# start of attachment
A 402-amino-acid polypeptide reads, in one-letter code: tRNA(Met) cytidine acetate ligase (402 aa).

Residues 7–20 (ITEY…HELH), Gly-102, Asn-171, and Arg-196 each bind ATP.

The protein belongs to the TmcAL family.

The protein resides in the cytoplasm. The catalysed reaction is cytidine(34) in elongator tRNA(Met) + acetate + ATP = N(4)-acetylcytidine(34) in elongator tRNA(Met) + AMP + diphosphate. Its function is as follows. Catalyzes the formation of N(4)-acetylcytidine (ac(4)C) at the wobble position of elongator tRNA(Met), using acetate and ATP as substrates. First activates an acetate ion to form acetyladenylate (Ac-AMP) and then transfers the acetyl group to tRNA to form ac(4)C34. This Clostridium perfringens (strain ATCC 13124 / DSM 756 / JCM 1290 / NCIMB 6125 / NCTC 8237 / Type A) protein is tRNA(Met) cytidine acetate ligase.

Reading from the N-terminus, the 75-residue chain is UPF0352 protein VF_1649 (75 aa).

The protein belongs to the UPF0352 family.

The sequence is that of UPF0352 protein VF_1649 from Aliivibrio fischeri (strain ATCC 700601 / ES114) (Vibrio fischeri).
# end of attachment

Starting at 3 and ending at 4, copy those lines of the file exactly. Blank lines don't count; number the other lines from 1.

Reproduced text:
The protein belongs to the TmcAL family.

The protein resides in the cytoplasm. The catalysed reaction is cytidine(34) in elongator tRNA(Met) + acetate + ATP = N(4)-acetylcytidine(34) in elongator tRNA(Met) + AMP + diphosphate. Its function is as follows. Catalyzes the formation of N(4)-acetylcytidine (ac(4)C) at the wobble position of elongator tRNA(Met), using acetate and ATP as substrates. First activates an acetate ion to form acetyladenylate (Ac-AMP) and then transfers the acetyl group to tRNA to form ac(4)C34. This Clostridium perfringens (strain ATCC 13124 / DSM 756 / JCM 1290 / NCIMB 6125 / NCTC 8237 / Type A) protein is tRNA(Met) cytidine acetate ligase.